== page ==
Uber driver Liudmila Valladares was attacked last week by a passenger who then stole her car.
11 Uber and Lyft drivers have died this year during 124 carjacking incidents, The Markup reported.
The Atlanta police department said criminals are using ride-hailing apps to target vulnerable drivers.
Liudmila Valladares, an Uber driver from Miami, was attacked last week while picking up a passenger outside of Mount Sinai Medical Center, Local 10 News first reported.
She was left with a large purple bruise beneath her right eye, where police say the 19-year-old accused of the attack hit Valladares before pushing her out of the car and stealing the vehicle.
Edward Milo was arrested on charges of robbery and carjacking, according to a police report.
"We are appalled by this senseless act of violence," an Uber spokesperson told Insider. "We've reached out to Liudmila to check on her well-being and stand ready to assist law enforcement with their investigation."
-Ian Margol (@IanMargolWPLG) August 17, 2021
Carjacking and other violent assaults on drivers have increased during the pandemic across the country, leaving rideshare drivers vulnerable to the trend.
Drivers for popular apps Lyft and Uber have been carjacked at least 124 times this year, The Markup reported, and 11 of those drivers were killed.
According to an analysis by The Markup, 75 of the carjacking attacks were perpetrated by the drivers' passengers. This was the case when Lyft driver Cynthia Norman picked up two men late at night - she told The Markup she was trying to make extra money to pay for her husband's hospital bill.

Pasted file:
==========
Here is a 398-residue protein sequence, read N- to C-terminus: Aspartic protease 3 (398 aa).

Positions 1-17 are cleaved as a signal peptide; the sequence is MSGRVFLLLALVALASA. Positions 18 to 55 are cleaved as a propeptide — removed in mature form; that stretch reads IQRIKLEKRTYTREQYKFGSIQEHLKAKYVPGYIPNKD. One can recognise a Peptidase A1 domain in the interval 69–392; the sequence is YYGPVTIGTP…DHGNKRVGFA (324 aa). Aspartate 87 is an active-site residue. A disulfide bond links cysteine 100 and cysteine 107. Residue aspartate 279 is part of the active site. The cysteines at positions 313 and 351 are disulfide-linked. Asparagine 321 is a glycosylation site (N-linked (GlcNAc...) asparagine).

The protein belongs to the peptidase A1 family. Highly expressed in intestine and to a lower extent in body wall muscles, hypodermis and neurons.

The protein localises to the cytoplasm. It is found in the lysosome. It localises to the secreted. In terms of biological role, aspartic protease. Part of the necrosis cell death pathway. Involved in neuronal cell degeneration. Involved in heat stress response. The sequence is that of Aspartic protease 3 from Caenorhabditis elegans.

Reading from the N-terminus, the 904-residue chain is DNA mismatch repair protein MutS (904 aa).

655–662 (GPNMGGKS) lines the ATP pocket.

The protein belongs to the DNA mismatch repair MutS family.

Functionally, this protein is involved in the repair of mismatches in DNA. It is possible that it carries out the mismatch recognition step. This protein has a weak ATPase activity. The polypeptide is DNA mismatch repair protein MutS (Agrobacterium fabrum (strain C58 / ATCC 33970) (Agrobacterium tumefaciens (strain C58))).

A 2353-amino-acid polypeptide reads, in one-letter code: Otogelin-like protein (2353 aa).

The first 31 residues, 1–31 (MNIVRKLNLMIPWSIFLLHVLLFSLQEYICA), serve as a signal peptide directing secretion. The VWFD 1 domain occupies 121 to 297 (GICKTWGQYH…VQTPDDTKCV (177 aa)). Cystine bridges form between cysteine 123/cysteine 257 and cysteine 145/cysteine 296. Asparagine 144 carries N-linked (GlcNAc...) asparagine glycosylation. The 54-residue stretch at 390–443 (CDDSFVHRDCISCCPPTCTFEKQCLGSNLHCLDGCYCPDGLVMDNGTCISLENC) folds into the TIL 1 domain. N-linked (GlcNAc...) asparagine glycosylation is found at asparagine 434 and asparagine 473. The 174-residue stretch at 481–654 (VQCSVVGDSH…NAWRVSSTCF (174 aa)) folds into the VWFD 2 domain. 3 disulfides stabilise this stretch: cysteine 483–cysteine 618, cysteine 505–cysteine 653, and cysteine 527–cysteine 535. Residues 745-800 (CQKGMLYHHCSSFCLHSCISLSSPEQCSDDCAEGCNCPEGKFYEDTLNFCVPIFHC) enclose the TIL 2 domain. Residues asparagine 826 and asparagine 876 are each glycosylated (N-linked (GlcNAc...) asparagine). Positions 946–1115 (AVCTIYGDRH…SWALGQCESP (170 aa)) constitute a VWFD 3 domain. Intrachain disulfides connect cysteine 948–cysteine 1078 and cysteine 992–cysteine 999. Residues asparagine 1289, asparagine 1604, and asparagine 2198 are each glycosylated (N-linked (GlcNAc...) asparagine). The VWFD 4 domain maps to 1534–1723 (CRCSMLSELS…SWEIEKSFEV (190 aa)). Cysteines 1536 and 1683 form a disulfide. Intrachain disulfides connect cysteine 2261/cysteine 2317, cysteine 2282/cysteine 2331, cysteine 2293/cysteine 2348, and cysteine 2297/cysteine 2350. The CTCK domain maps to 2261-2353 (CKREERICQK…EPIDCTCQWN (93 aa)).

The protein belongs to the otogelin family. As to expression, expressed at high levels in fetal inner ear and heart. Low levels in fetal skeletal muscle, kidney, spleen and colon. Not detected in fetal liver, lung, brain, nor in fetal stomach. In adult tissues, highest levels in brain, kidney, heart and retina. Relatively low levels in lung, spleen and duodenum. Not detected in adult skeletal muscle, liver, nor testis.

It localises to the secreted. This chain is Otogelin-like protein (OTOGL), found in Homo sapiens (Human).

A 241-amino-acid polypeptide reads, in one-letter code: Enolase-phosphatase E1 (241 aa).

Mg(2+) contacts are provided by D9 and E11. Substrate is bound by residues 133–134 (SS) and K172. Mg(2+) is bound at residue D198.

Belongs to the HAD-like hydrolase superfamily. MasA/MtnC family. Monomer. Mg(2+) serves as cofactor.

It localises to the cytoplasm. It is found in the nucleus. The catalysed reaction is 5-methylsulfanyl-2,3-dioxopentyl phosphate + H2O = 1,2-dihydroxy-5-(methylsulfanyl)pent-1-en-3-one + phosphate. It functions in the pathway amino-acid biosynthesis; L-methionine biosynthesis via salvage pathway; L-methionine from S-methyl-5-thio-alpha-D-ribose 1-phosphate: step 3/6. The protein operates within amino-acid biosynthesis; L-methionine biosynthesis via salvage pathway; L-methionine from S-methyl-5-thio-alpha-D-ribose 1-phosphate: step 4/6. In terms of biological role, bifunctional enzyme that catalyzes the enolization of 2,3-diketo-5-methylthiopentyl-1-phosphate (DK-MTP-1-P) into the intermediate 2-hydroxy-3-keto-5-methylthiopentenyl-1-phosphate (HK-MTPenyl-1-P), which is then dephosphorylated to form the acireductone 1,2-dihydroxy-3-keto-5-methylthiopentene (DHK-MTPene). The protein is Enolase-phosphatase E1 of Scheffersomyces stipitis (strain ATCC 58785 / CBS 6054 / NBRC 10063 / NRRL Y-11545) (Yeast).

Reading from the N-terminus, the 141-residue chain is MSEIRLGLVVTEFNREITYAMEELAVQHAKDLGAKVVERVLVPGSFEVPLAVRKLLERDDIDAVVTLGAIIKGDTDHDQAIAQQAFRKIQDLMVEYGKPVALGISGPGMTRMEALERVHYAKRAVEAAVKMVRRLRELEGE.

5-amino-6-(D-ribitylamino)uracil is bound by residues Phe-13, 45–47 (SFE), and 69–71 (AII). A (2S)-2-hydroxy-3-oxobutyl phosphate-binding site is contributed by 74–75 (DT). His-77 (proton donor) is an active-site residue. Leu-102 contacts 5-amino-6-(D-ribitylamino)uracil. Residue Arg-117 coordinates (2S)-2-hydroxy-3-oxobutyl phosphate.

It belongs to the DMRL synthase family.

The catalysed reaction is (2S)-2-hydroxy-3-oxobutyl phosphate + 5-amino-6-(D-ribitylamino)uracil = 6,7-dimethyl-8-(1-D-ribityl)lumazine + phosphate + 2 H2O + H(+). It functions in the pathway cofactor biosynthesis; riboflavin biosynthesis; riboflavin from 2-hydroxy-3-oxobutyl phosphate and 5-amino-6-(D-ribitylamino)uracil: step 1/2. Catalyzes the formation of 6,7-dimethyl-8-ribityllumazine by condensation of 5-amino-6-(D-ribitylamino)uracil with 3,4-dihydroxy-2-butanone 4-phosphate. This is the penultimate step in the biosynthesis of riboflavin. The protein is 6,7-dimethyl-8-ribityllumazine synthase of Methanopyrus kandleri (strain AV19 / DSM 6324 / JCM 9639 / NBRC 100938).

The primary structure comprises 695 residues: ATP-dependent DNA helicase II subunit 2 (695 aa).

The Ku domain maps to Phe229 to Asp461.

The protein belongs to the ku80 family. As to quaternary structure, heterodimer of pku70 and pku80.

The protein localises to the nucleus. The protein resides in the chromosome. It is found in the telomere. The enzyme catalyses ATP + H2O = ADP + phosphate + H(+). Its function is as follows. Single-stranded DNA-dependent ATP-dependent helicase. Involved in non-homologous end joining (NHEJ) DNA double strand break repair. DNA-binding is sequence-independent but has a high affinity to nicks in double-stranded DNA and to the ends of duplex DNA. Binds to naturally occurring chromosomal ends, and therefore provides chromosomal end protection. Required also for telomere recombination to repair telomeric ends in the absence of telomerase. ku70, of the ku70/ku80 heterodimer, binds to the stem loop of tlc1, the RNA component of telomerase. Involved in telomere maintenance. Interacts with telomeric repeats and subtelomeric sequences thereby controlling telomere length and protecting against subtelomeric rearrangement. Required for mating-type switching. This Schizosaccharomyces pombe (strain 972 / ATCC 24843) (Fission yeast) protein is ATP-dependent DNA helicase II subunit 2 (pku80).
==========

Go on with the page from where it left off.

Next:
The man sitting behind Norman grabbed her neck while the other punched her across the face, the police report says. After refusing to exit the vehicle, they tried dragging her out. Norman was then able to grab her gun and fire at the two attackers, who quickly ran away.
The Atlanta police department recently announced they are investigating eight cases of car thefts involving Uber and Lyft drivers.
"Criminals are purchasing ride-share services such as Uber or Lyft and using it as an opportunity to victimize the drivers by stealing their vehicles," Captain Peter Malecki said.
He added that the attackers often attempt to "lure the driver out of his or her vehicle" by asking for help opening the trunk.
Drivers told The Markup that Uber and Lyft have not been helpful in the aftermath of carjacking. 71-year-old David Morrow said Uber asked him to sign an NDA after his car was stolen at gunpoint while driving for the app.
"Safety is fundamental to Lyft and we are working closely with law enforcement to help keep drivers safe," a Lyft spokesperson told Insider. "We continuously invest in new products and policies to help protect drivers, and are exploring ways to expand the use of our safety features to help prevent these incidents from happening and support drivers if they do."
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